Keeping Congress in the dark


Geraldine Sealey
April 20, 2004 8:14PM (UTC)

Did the White House break the law when it used money Congress earmarked for the war in Afghanistan and counterterrorism to fund his secret war planning for the Iraq invasion, as Bob Woodward describes in "Plan of Attack"?

Democratic congressman David Obey wants to know, and other ticked-off members of Congress who feel lied to by the White House are likely to follow suit.

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In a statement, Obey said: "If Mr. Woodward's book is accurate, it is clear that once again the Administration has declined to cooperate with those who are trying to cooperate with them. The Administration owes Congress a full, detailed and immediate accounting."

"Furthermore, if this is all true, it is ironic that the President was surreptitiously authorizing expenditures to begin a plan for war at the very same time he was resisting bipartisan Congressional efforts to provide desperately needed funds for homeland security, to make sure Americans were not vulnerable to further attacks."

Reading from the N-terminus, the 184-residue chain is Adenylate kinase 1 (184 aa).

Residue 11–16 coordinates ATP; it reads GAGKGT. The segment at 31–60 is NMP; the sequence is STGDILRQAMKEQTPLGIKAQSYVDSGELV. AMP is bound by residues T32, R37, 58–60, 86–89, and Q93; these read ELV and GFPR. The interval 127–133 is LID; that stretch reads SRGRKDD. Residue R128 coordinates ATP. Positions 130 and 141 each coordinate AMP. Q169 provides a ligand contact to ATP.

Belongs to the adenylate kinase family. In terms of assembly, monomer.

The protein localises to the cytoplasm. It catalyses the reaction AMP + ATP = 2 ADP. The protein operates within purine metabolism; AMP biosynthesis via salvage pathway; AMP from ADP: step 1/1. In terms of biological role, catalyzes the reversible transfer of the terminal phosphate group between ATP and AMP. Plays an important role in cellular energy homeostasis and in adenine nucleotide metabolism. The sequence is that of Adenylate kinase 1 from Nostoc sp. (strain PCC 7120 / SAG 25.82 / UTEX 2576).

The Center for American Progress says the whole affair smells like Iran-Contra and looks quite illegal. From today's Progress Report: "A close look at the two supplemental Appropriations bills that passed between 9/11 and July 2002 when the secret transfer took place shows that both bills mandate the White House to inform Congress if money is moved. The Emergency Supplemental Act passed on 9/14/01 specifically instructs the president to 'consult with the chairmen and ranking minority members of the Committees on Appropriations prior to the transfer' of any funds."

"The president actually told the American public that the money would be used for those purposes, saying the bill would be used 'to rebuild our communities and meet the needs of our military' in its operations against Al Qaeda in Afghanistan. He said nothing about Iraq. Similarly, while the summer 2002 supplemental bill allows the administration to transfer 'up to $275 million' in unused money within the Pentagon budget, it requires the president to notify Congress within 15 days of moving money. So far, the administration has not produced a shred of evidence that it followed these laws and informed Congress. As Woodward said, 'Congress, which is supposed to control the purse strings, had no real knowledge or involvement, had not even been notified that the Pentagon wanted to reprogram money.'"


Geraldine Sealey

Geraldine Sealey is senior news editor at Salon.com.

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